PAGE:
The Art of Running from the Police

oreoanonymous:

Absolutely everyone who thinks life in Western poverty is peachy must read this. Boys get booked for running, then for not showing in court, then for not paying fees, then for running, then for not showing and round and round…

Is an astonishing read whatever your angle.

Originally posted on Longreads Blog:

Alice Goffman | On the Run: Fugitive Life in an American City | University of Chicago Press | May 2014 | 45 minutes (12,478 words)

Below is a chapter excerpted from On the Run, by sociologist Alice Goffman, as recommended by Longreads contributing editor Dana Snitzky. Goffman spent six years living in a neighborhood in Philadelphia. In her groundbreaking book, she explains how the young black men in her neighborhood are ensnared in a Kafkaesque legal system which makes running from the police their only option, and how these men have made running into an art.

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Never young, never old

How old is old enough that not registering the passage of time is okay?
Not in terms that minutes seem like hours or that deadlines come to soon; we have these frustrations in school as young kids. I posit the question to see whether my condition of having been 13 going on 30 has never actually been cured by my true aging.

When people tell you, you talk like an old woman/old man there is an element of wisdom. It’s the knowledge that as you get into your late teens you’ll come to realise that all your pubescent epiphanies that you scolded your allegedly brainless elders with were bullshit- you’ll either have been wrong entirely or so ill educated on the subject that you may as well have been wrong. One day you may even have the pleasure of meeting your 13-year-old self and you will say exactly the same thing to them.

Occasionally you might meet some young thing who is wise beyond their years, but they’re likely to be few and far between.

I don’t pre port myself to be wise although I have always spoken like an old woman. I would scold others who leave taps running; ignore playmates I would self righteously declare attention seekers; fain modesty in light of others praise; cried silently at the death of a classmate and say the reason I didn’t sob was because I had known grief already.

Recently it came to my attention that those I make the strongest friendships with now in work are 5 to 10 years older than me. I have looked back on conversations with them about other workmates who haven’t the experience of other working environments because of their age. And then I realised- those we were talking about were around my age. I might defend it and say I learned hardwork early having been raised in a care home, washing cars at 13 and working in a shoe shop as soon as I was legally employable. Is it that I am ahead, my age group behind or that I feel older?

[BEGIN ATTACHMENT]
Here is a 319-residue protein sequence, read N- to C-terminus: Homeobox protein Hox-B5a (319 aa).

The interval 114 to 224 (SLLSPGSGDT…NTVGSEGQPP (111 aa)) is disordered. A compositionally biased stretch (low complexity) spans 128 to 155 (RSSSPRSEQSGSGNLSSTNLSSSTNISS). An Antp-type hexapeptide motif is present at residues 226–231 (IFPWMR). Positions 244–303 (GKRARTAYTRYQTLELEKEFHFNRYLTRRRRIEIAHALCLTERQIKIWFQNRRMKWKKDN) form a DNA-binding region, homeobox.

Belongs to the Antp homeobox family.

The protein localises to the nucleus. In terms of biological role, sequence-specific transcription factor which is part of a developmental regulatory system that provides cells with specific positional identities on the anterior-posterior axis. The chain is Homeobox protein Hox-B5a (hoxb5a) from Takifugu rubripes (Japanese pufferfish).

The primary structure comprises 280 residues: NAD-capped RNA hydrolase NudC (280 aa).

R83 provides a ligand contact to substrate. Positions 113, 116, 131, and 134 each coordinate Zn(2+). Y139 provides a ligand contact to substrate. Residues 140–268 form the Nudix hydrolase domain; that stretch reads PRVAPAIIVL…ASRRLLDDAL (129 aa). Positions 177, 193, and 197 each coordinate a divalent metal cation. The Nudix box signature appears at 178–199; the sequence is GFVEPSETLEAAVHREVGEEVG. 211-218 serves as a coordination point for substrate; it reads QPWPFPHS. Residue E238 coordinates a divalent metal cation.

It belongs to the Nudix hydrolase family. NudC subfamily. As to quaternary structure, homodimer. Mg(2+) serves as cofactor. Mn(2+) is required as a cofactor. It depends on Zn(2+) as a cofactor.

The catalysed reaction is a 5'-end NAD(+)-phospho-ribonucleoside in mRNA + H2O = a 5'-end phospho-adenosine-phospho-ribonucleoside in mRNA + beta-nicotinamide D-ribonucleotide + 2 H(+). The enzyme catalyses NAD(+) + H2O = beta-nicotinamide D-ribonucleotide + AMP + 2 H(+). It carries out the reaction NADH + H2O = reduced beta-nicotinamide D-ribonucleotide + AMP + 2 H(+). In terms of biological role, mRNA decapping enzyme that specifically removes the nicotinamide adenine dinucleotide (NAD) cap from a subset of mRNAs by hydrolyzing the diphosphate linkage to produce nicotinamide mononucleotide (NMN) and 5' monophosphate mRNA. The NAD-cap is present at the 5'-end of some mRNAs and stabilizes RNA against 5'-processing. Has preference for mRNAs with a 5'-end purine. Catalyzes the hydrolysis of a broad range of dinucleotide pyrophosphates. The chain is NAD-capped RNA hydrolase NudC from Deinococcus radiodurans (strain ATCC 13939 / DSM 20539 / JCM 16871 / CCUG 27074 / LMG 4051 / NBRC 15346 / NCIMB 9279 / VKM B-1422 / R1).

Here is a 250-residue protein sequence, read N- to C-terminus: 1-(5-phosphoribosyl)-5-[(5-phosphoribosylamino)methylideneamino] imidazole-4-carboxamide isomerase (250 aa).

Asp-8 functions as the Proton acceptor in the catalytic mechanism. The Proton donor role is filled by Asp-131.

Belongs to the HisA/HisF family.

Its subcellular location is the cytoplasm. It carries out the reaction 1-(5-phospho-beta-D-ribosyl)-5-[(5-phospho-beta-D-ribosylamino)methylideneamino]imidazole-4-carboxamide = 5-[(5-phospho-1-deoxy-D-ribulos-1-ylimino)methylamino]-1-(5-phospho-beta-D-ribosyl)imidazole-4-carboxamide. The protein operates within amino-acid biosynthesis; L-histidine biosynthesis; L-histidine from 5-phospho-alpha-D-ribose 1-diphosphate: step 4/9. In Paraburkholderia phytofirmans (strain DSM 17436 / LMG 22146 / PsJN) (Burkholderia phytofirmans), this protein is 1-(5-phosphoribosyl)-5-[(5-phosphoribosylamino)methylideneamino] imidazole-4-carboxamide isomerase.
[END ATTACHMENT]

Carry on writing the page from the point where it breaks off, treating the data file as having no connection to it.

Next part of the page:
Is it even okay for me to feel older? Having been rightfully called out as a teen am I not now just perpetuating that same behaviour? Will I have another realisation that I am bullshitting people… and this time it’s not just myself and my family, it’s new friends: people who consider me an equal.

What does society think? My old woman opinion on that question is that it is legitimate to lose track of your age when you are over 40. Some years will pass without your noticing. A 20-something who has to work out they’re age from their date of birth, however, must be slow in some way.

My birthdays have been uneventful since I was 18. Perhaps because I am a December baby meaning it requires more effort to seperate the celebrations and people aren’t always able. It took time (a good ten minutes) for me to remember which birthdays had passed by trying to recollect what I did on those days. Turns out I have been at work on each creating the daily blur of get up, wash, eat, walk to work, walk at work, walk from work, eat, wash, sleep. Using my date of birth was actually quicker (I timed it).